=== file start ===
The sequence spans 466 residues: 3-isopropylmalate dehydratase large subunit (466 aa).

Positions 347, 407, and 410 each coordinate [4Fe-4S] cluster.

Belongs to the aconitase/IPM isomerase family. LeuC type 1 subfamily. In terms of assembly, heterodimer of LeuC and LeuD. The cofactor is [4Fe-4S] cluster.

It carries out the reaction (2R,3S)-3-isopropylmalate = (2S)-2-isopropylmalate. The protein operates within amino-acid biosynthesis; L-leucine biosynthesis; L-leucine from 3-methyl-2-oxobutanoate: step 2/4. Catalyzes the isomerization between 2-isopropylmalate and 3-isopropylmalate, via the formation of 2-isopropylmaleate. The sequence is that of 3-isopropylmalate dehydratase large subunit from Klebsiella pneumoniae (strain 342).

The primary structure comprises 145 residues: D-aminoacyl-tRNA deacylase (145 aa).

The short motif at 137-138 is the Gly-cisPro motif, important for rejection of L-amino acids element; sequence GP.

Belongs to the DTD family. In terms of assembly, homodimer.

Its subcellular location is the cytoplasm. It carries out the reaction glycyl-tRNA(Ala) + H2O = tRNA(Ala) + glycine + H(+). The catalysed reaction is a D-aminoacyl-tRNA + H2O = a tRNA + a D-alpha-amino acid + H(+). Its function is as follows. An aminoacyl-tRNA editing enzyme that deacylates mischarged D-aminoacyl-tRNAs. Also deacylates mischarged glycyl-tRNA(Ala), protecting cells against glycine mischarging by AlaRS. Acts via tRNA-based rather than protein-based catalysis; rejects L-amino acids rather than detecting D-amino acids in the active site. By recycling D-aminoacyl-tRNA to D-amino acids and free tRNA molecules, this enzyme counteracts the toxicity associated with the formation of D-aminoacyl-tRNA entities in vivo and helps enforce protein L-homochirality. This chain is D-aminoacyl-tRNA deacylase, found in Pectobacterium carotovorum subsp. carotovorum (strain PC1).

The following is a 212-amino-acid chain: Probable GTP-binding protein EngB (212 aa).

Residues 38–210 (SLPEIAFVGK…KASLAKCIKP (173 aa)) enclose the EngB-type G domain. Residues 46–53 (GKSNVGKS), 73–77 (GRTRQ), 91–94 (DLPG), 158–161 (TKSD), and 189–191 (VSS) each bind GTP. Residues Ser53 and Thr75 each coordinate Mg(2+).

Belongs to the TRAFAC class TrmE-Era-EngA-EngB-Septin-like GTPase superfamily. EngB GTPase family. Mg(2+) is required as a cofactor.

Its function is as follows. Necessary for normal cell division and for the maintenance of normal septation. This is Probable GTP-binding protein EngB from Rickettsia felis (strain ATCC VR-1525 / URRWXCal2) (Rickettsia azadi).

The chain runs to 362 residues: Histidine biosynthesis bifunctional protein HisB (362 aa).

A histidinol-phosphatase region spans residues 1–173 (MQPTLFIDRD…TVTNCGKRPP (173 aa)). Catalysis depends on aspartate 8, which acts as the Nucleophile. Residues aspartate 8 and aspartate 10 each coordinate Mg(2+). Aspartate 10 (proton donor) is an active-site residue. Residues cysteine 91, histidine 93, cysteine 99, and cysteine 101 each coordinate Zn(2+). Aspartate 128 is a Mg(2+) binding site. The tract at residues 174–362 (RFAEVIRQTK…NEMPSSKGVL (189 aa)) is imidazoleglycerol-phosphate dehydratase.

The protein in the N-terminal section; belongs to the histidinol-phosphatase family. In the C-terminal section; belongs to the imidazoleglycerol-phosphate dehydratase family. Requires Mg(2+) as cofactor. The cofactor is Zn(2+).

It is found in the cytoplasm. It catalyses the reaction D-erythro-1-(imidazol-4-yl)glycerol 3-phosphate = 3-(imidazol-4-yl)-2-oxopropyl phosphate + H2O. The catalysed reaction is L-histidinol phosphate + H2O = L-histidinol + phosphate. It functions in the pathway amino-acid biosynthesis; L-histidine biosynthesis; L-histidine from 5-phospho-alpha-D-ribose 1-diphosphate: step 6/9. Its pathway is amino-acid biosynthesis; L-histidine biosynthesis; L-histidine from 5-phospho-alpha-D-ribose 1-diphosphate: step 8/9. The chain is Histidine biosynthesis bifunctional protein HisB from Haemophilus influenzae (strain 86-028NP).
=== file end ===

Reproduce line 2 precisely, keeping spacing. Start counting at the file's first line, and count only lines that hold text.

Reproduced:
Positions 347, 407, and 410 each coordinate [4Fe-4S] cluster.